Despite the high ratings and almost successful as the Power Rangers franchise, the series was cancelled because all the fight footage was used up. All three of the Metal Hero shows used in the series had a lot of human vs. human battles. However, because the fights featured close-ups of Japanese actors, it was deemed unusable. Distance shots of Japanese actors from Shaider were usable in some of the fights, and battles with the monster footage were also kind of limited (splicing up to 2-3 episodes), but otherwise such footage was limited. In addition, because many episodes of fight footage from Metalder/Shaider and Spielban were being used in a single episode, the footage ran out faster.

In Season 1, the show would open with the traditional "Today on Saban's VR Troopers" teaser, showing scenes from the episode and narrated by Dave Mallow. After the "Quest For Power" mini-series in Season 2, however, Ryan, Kaitlin, or J.B. took over the part and narrated the teaser (and in the first-person to boot).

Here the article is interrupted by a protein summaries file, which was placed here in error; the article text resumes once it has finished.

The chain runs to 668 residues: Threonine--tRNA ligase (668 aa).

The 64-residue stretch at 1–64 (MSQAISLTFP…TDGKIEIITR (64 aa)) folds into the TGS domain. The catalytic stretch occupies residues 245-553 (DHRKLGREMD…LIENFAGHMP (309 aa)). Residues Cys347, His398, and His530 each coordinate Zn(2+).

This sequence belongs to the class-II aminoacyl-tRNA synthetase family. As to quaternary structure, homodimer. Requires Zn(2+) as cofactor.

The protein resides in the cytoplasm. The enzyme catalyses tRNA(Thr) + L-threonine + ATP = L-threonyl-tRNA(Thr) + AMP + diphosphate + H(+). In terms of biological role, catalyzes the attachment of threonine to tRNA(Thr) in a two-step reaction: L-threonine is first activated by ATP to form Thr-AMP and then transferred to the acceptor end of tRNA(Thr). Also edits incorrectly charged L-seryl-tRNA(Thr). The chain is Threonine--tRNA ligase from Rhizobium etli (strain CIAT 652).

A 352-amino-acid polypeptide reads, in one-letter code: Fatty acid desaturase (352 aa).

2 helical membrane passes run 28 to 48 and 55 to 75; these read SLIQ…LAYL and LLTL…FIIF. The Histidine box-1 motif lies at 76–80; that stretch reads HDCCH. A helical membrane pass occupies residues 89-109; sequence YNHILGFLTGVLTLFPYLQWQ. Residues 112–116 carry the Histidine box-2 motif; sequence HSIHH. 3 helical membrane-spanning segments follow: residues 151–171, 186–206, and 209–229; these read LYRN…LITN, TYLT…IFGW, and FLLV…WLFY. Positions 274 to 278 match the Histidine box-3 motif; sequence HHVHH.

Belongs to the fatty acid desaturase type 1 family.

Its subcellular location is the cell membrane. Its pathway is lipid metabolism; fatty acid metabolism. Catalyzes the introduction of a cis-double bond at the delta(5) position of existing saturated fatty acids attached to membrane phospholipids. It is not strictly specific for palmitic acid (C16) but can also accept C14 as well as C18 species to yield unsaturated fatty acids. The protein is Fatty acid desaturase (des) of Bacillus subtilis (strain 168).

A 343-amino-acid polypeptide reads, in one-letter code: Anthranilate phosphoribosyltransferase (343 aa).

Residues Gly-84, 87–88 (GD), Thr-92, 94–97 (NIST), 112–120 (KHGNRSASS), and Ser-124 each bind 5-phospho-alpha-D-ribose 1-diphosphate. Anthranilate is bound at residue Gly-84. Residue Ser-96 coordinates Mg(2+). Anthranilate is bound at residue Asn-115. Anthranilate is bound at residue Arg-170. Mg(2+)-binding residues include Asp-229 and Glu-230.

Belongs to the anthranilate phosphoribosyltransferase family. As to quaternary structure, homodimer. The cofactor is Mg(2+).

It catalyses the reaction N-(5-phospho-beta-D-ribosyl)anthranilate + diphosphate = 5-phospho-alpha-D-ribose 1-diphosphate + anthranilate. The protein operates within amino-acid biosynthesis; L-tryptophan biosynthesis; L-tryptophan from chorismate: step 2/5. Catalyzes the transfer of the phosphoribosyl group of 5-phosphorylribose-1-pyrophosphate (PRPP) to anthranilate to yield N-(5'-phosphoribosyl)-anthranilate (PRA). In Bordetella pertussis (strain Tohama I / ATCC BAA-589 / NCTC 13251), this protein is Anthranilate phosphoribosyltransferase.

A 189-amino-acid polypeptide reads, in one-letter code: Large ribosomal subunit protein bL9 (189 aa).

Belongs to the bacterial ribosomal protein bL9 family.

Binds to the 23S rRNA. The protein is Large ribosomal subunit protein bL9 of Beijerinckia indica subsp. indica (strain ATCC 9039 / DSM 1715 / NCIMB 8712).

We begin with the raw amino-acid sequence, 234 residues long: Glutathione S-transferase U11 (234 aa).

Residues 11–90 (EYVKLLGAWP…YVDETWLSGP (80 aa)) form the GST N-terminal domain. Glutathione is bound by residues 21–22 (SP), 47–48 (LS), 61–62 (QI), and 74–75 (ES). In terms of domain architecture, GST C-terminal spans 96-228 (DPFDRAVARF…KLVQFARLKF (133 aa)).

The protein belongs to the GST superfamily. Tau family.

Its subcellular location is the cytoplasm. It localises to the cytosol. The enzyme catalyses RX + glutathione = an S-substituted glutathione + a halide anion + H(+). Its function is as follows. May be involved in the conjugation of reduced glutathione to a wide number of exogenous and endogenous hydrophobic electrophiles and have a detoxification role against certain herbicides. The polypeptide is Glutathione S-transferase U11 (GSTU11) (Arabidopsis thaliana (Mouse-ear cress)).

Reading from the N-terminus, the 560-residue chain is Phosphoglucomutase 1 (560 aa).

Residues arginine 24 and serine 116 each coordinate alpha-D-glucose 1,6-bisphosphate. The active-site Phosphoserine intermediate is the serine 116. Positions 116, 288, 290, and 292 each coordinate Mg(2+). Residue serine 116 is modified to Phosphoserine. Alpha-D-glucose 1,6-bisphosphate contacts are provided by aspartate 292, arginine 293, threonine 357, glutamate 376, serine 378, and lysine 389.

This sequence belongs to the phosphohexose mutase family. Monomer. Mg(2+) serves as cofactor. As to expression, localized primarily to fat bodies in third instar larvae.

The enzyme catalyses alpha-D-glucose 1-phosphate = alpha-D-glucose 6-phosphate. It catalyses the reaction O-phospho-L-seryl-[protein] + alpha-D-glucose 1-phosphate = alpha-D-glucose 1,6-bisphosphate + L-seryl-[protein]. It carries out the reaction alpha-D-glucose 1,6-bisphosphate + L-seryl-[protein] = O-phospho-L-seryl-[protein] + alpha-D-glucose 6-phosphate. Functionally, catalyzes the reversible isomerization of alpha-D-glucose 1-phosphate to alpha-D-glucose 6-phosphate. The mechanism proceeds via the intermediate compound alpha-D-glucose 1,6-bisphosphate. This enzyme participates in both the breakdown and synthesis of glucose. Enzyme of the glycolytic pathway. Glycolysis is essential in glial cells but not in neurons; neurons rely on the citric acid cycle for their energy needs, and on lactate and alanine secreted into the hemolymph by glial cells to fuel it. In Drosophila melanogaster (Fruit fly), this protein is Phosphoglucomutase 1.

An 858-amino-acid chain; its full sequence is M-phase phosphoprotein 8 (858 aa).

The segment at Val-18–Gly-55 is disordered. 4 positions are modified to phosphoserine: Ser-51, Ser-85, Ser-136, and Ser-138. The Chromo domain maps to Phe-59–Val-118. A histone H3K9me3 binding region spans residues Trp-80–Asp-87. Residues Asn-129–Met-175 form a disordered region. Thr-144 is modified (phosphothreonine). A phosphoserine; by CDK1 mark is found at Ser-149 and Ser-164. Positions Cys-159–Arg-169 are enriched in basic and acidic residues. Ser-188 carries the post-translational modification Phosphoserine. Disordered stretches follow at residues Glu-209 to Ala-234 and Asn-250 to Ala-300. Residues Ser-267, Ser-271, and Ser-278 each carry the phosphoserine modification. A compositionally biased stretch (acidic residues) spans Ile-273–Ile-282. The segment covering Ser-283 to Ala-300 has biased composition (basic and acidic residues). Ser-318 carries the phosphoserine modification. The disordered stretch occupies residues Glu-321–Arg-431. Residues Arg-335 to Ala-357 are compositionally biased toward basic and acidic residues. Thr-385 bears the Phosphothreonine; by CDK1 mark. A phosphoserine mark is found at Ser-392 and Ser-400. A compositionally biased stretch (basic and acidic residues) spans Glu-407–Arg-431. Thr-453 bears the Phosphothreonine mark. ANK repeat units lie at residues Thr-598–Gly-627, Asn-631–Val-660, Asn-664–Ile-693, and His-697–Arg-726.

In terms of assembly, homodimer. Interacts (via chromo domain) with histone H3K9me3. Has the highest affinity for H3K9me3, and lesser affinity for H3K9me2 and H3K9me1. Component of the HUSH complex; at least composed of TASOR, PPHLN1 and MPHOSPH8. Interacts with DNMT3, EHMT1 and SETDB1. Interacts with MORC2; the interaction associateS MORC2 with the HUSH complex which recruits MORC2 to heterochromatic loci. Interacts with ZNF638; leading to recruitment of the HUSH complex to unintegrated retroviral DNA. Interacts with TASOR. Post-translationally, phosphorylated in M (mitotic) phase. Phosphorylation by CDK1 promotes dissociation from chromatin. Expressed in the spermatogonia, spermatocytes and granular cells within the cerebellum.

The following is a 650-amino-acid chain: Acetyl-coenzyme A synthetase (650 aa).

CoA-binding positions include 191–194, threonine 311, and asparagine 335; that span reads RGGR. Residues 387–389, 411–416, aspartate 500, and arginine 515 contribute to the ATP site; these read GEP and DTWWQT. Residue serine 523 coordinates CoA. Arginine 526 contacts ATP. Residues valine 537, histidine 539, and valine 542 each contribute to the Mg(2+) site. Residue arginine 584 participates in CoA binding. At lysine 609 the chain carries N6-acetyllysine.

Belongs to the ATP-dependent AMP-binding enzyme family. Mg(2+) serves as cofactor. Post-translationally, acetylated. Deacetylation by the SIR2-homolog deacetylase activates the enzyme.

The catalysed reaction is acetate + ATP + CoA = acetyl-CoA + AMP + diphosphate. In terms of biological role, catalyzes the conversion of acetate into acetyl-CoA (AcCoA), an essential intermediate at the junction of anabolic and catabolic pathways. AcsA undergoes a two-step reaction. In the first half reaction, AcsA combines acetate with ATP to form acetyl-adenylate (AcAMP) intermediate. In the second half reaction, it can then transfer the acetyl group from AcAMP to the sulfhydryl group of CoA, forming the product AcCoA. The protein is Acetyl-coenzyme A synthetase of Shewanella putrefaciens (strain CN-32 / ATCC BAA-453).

Various voice actors were listed under different pseudonyms in this series. For example, in the Season 1 end credits, Kerrigan Mahan was credited under his pseudonym, Ryan O'Flannigan (which was also the name credited for doing the voice of Goldar in the early seasons of Mighty Morphin Power Rangers); in Season 2, he would be credited under his real name and was properly identified as Jeb's voiceover. Likewise, Richard Epcar was occasionally listed in the end credits under a pseudonym of his own, Richard George (although he was credited under his real name for the first two episodes of the series), and Mike Reynolds was credited under the name Ray Michaels.

See alsoEdit

[1] United States portal
[2] Television portal
[3] 1990s portal

VHS, DVD, and Online ReleaseEdit